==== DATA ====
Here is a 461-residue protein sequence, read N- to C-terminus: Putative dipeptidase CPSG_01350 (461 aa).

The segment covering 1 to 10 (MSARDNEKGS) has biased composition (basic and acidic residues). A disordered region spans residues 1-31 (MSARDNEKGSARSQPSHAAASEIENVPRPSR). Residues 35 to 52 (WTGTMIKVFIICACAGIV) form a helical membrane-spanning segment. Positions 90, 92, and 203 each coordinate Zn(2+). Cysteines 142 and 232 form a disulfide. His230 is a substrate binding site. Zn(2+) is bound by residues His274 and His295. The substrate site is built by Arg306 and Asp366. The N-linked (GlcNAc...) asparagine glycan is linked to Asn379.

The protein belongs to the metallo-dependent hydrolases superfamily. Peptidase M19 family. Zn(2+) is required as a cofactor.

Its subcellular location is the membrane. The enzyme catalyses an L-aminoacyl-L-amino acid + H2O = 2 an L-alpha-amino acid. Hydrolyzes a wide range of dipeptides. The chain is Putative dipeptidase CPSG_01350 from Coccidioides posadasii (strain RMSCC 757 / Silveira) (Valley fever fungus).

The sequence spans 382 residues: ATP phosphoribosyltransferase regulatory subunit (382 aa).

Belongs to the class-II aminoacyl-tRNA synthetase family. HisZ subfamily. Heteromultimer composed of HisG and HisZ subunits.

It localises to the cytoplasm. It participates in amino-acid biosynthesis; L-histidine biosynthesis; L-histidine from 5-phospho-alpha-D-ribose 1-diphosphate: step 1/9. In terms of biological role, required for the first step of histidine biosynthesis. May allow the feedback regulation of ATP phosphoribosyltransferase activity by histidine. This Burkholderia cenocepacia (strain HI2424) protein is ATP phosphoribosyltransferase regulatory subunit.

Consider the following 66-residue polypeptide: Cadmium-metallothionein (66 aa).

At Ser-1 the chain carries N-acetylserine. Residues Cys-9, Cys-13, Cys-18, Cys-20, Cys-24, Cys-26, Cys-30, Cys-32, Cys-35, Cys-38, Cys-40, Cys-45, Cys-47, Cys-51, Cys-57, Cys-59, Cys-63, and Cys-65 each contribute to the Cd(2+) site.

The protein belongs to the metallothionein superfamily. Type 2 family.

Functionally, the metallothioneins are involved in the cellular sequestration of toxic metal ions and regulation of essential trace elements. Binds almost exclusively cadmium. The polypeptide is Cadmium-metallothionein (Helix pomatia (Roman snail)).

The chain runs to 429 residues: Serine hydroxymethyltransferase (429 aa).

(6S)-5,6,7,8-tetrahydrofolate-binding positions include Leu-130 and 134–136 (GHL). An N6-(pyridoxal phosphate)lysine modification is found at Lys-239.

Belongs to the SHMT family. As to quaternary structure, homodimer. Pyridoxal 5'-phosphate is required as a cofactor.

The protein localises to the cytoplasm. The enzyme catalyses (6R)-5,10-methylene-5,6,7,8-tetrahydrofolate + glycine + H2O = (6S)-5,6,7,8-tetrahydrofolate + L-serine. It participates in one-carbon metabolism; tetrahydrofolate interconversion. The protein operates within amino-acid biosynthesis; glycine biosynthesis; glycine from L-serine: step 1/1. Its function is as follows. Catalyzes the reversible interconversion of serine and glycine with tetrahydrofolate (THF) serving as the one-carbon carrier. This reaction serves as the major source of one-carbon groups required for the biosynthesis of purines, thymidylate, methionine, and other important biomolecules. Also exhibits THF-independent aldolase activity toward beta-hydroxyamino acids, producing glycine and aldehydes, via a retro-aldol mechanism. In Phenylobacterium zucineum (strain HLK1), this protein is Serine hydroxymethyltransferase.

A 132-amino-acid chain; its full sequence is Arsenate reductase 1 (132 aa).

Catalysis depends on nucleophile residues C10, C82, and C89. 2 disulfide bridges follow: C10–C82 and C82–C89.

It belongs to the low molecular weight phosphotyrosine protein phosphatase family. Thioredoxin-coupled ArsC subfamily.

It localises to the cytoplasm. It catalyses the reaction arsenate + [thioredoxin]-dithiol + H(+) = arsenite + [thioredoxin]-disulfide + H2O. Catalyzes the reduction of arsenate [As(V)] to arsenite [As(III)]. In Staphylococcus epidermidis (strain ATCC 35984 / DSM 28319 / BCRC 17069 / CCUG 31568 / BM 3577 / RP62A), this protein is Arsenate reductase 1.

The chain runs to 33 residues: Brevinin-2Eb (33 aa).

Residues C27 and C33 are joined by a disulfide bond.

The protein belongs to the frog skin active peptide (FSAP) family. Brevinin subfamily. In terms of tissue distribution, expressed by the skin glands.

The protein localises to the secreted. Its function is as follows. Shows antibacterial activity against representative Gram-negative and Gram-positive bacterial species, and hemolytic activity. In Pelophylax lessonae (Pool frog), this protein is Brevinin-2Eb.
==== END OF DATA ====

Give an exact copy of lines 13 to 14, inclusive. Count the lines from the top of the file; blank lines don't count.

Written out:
(6S)-5,6,7,8-tetrahydrofolate-binding positions include Leu-130 and 134–136 (GHL). An N6-(pyridoxal phosphate)lysine modification is found at Lys-239.

Belongs to the SHMT family. As to quaternary structure, homodimer. Pyridoxal 5'-phosphate is required as a cofactor.